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October 4, 2013

GOP courting Pete Lopez to run for state Senate seat

Lopez would have to move his residence into district

Joe Mahoney
The Daily Star

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Assemblyman Pete Lopez, R-Schoharie, is being considered by the state GOP as the candidate for a Senate district seat that was won earlier this year by Sen. Cecilia Tkaczyk, D-Duanesburg, following a high-spending race and a protracted recount, according to Albany political insiders.
 
Contacted by The Daily Star, Lopez, 52, did not rule out the possibility that he would make a stab for the seat, which was created by the Senate Republicans two years ago in a move that was widely seen as helping the party retain a majority in Albany.
 
Lopez, in fact, pointed out that 60 percent of the Senate district in question is within the Assembly district he now represents. He also highlighted the fact that he was raised in the Rotterdam area -- one of the most populous locales within the Senate district -- and still has family ties there.
 
In response to questions, he acknowledged he would have to move into the Senate district if he were to decide to challenge Tkaczyk.
 
"I've had some people talk to me about it, but it's not formally in front of me at this point," Lopez said.
 
But with state legislative office offering just two-year terms, the political calendar moves swiftly, and the general election is only 13 months away. For the congressional seat that overlaps part of the same Senate district and will also be decided in November 2014, Democrat Sean Eldridge has already declared himself a candidate and is aggressively raising money in a bid to oust Rep. Chris Gibson, R-Kinderhook.
 
A spokesman for state Senate Republicans, Scott Rief, acknowledged that the GOP conference would relish picking up Tkaczyk's seat.
 
"We certainly think that is a seat we can win," Rief told The Daily Star.
 
Rief argued that constituents would benefit if voters made a change because a Republican senator would be able to drive more resources to the district because Democrats are in the minority in the upper chamber of the state Legislature.
 
Tkaczyk spokesman Jim Plastiras said today he had not heard that Lopez is a potential candidate for the Senate seat. He said he expects his boss will seek re-election next year but noted that no formal announcement of her political intentions has been made.
 
The 46th Senate District includes all of Greene County and Montgomery counties, and portions of Schenectady, Albany and Ulster counties.
 
The 127th Assembly District represented by Lopez includes all of Schoharie County, plus portions of Chenango, Columbia, Delaware, Greene, Otsego and Ulster counties.
 
Lopez, a  former Schoharie County clerk and the father of four children, has held the Assembly seat since January 2007. He was unopposed in his next two outings and won handily in 2012. His biggest political obstacle came last year when the initial draft of new district maps wiped out much of his district. But the lines were altered again, and he ended up keeping much of his former territory.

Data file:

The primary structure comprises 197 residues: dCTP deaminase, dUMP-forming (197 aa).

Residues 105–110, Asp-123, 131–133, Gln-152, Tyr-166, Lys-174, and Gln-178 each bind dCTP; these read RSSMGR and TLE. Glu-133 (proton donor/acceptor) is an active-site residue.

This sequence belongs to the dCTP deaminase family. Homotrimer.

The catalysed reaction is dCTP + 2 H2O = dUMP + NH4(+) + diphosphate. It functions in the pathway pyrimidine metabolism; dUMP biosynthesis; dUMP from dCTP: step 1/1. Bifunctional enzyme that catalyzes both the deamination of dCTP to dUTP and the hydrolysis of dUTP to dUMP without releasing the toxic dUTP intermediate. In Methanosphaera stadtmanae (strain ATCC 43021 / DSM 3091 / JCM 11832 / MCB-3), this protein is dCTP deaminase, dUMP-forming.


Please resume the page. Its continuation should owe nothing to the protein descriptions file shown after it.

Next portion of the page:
Tkaczyk is still in her first term in the Senate, topping former state Assemblyman George Amedore by only 18 votes in an election where more than 126,000 ballots were cast. The contest led to a recount that dragged out for two months, and she was not installed in the seat until after Jan. 1. The Tkaczyk-Amedore race resulted in heavy campaign spending, with both sides burning through a total of $2.4 million.
 
Tkaczyk a former school board president, reeled in $260,000 from Jonathan Soros, the son of liberal billionaire George Soros, and another $250,000 from Eldridge and his wealthy husband, Facebook co-founder Chris Hughes.
 
Though Tkaczyk's victory gave Democrats a 33-30 majority in upper house, four of those Democrats have joined  the Independent Democratic Conference. They have aligned themselves with the Republicans on many key issues, putting the new coalition in charge of the Senate. As a result, Republicans and their Democratic allies have greater control of pork barrel spending, and are thus able to bring back more bacon to their districts than the Democrats who remained loyal to their party.
 
Lopez now sits in an Assembly GOP conference that has little say on legislation, with Assembly Speaker Sheldon Silver, D-Manhattan, having full control over which bills reach the floor.
 
As for the Senate, a Republican pickup of the 46th Senate District and any further gains by the Independent Democratic Conference would further weaken the Democratic efforts to regain control of the chamber.
 
Insiders say the IDC is poised to run a challenger against Senate Democratic Leader Andrea Stewart Cousins of Westchester County and has attempted to coax former Assemblyman Richard Brodsky, a maverick Democrat, to challenger her, Brodsky recently said he has no plans to run for that seat.